Perhaps the most significant trend is that CIOs are facing ever-tougher competition today for their internal customers. In an earlier era, one simply had to go through the IT department to get the technology one needed that would actually work with the existing infrastructure, technology standards, and enterprise architecture. No longer. The cloud and especially software-as-a-service (SaaS), has changed this equation forever. Every IT department is now faced with the most formidable possible day-to-day competitor: The combined services inventory of the entire SaaS industry, along with all the available mobile and enterprise app stores. These new sources of marketing IT collectively represent to the CMO ... a genuine explosion of new options, going from a mere 150 business-ready marketing apps in 2011 to over an astonishing 3,500 in 2016.
More importantly, digital assets are designed for today’s era of digital information, and the underlying blockchain technology has the power to completely overhaul the current financial system, making it more efficient, transparent and accessible. When taking a look at the industry over the last 12 months, the first quarter of this year saw total investment in blockchain startups topping a staggering $1 billion. But that investment is starting to pull back. In the first nine months of 2016, blockchain startups raised $429 million across 92 equity financings. Compared to the same period in 2015, the deal activity fell this year by 16 percent, and funding was down by 7 percent. And we are already seeing some of this reticence play out in the market. For example, just last week, Circle announced they were pivoting away from the buying and selling of bitcoin through their wallet app.
According to an HP study earlier this year, the Android operating system is the second-most heavily targeted operating system with the second-most vulnerabilities, after Windows. Fortunately, in July, Google announced new measures to increase memory-level protections and reduce the overall attack surface of Android’s Linux kernel. ... It's no secret that breaches cost companies a pretty penny, but so often the costs are residual -- lost business, breach notifications, fines for late breach notifications -- but not punishments for the bad security itself. This year, however, some companies felt an extra sting for failing to protect their customers in the first place. ... Congratulate the San Francisco Municipal Transit Agency (SFMTA) for sticking up to ransomware operators, despite most likely losing money in the process. Instead of paying their $73,000 ransom demands, SFMTA gave passengers free rides at affected stations for days while they dealt with the situation.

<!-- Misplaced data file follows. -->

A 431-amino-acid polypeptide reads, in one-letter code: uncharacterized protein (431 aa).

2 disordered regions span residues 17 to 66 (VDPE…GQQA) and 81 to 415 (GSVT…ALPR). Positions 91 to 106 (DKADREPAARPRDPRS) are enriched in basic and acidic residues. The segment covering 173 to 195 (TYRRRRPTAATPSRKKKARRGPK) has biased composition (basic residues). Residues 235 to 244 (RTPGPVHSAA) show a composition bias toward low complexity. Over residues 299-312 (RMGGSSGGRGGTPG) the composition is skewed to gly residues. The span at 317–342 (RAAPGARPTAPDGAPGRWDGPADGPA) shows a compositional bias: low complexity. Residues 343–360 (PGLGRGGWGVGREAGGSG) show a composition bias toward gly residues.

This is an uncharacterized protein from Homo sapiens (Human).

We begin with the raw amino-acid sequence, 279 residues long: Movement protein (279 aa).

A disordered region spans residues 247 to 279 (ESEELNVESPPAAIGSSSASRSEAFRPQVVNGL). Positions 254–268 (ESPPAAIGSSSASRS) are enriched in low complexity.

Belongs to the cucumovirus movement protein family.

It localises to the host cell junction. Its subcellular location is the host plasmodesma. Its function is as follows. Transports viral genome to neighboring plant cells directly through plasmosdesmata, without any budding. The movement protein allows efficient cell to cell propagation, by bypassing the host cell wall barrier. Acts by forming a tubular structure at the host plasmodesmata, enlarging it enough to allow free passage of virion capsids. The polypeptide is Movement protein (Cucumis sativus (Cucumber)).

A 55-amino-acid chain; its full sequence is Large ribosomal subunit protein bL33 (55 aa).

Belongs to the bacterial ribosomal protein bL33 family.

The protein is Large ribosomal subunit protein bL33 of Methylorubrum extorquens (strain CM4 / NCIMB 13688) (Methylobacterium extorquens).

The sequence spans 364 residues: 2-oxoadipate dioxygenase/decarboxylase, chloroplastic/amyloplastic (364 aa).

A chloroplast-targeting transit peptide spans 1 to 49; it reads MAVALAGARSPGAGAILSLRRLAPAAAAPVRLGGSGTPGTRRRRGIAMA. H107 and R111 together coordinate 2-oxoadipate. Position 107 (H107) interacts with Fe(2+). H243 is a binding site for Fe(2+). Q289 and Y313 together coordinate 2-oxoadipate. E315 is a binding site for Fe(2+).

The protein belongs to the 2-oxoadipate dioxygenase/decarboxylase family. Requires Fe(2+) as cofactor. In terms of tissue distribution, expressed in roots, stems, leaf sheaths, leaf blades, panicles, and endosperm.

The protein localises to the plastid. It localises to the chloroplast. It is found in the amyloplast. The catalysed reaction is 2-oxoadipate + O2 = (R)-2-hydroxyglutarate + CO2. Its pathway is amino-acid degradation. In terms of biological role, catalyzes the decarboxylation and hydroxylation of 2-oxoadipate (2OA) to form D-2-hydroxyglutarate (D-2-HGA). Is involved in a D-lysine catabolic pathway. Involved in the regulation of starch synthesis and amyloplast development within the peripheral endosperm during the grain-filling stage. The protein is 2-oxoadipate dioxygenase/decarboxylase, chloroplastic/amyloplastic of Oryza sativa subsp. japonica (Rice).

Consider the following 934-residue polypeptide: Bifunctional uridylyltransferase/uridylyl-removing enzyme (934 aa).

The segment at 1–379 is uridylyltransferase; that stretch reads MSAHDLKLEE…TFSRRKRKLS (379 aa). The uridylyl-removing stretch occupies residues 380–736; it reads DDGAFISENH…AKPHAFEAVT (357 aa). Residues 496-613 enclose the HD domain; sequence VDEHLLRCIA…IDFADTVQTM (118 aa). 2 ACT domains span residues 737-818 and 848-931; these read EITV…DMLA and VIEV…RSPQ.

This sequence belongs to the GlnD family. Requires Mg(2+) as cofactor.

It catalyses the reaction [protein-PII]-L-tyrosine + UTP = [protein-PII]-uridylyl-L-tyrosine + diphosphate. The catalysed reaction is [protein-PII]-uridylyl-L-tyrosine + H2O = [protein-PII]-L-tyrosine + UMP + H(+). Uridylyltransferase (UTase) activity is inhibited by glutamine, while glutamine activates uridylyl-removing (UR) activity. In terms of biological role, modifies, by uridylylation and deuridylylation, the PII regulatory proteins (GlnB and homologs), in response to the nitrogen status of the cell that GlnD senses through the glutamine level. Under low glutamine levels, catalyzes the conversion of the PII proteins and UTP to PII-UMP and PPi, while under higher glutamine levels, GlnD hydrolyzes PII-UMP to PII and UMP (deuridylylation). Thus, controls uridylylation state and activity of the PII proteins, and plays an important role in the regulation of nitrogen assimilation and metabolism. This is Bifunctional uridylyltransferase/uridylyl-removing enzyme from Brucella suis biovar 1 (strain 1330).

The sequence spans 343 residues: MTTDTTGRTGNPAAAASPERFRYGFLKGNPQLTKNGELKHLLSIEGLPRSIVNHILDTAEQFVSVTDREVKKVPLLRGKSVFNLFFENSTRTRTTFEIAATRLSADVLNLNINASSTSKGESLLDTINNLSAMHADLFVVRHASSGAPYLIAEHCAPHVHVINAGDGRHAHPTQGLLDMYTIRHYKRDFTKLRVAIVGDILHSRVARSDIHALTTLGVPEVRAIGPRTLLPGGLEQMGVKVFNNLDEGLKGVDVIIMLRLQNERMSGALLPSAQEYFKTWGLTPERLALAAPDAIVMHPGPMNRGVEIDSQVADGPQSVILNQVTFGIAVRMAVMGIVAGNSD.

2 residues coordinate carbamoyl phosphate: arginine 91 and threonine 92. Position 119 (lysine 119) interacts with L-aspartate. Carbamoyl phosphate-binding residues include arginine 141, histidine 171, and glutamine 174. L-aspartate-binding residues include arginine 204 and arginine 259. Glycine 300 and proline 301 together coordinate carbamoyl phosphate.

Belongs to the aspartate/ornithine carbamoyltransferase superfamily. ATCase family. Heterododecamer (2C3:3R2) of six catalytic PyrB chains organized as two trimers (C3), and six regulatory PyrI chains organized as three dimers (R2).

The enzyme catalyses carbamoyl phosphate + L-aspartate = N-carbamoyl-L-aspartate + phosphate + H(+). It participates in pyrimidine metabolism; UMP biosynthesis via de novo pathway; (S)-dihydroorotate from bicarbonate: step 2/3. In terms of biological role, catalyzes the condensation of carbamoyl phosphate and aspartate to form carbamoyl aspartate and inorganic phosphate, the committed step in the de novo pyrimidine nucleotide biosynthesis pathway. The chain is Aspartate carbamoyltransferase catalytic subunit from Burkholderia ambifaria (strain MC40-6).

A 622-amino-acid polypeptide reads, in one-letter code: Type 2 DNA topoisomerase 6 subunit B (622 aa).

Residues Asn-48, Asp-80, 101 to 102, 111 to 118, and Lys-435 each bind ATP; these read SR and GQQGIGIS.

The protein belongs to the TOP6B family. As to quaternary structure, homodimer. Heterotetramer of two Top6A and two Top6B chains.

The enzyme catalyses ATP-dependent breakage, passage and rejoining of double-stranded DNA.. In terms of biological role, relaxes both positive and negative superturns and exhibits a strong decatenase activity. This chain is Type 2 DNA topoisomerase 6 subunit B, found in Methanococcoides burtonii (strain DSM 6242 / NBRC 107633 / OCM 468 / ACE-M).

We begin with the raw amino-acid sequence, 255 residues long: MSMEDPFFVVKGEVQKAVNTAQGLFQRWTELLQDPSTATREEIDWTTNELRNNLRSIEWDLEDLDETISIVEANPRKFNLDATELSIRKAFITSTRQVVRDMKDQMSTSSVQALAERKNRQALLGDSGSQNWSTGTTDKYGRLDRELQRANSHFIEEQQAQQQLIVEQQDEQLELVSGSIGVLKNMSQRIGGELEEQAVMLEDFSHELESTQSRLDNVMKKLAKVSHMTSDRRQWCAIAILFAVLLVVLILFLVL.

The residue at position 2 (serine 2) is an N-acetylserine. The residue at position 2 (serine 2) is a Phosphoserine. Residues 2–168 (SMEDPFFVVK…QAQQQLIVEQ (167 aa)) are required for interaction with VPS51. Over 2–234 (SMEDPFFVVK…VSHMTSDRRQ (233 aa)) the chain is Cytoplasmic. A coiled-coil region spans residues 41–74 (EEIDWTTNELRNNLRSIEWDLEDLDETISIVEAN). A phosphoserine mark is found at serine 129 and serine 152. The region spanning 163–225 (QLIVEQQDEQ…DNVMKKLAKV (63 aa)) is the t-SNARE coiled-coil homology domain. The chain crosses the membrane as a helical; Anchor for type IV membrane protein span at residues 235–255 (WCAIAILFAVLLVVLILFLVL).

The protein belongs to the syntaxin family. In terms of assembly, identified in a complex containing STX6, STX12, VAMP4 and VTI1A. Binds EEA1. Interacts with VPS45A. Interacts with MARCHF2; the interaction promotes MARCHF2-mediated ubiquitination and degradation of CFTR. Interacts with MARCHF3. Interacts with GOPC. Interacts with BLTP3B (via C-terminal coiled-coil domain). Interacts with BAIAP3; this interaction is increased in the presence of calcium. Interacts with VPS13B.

That's easier said than done, of course. Getting themselves and their IT departments to adopt those ideas requires a shift in IT mindset, which, in turn, calls for a fair bit of psychology. Interviews with CIOs and organizational experts, however, suggest that change is indeed possible -- with a regimen that includes rethinking cherished beliefs and working to overcome barriers that impede a new work culture. Atilla Tinic, CIO at Level 3 Communications, has an educational background in IT, with a focus on software development, economics and psychology. He says, somewhat facetiously, that the last degree sometimes proves the most valuable. "It might be the psychology that helps me the most at times," he said. "Change management is one of the hardest things [and] I think the IT transition might be one of the most challenging."
Data scientist often frames a question into its business value and data context. It makes question more readable. Those questions could go in several different levels so rather than asking it all in one, the question itself could be break down into smaller business questions. There are methods to further reduce complexity by dimension reduction, variable decomposition or principle component analysis, etc. There are many analytic algorithm and modeling options. Choosing a proper algorithm could be a challenge. The alternatives are to run large number of algorithms to search. With that, large number of results will need to be analyzed. Interpreting results is a complex task. By running a large number of algorithms, the results tend to partial converge or partial conflicting. The conflict resolution and the weights of the variables require further modeling or ensemble.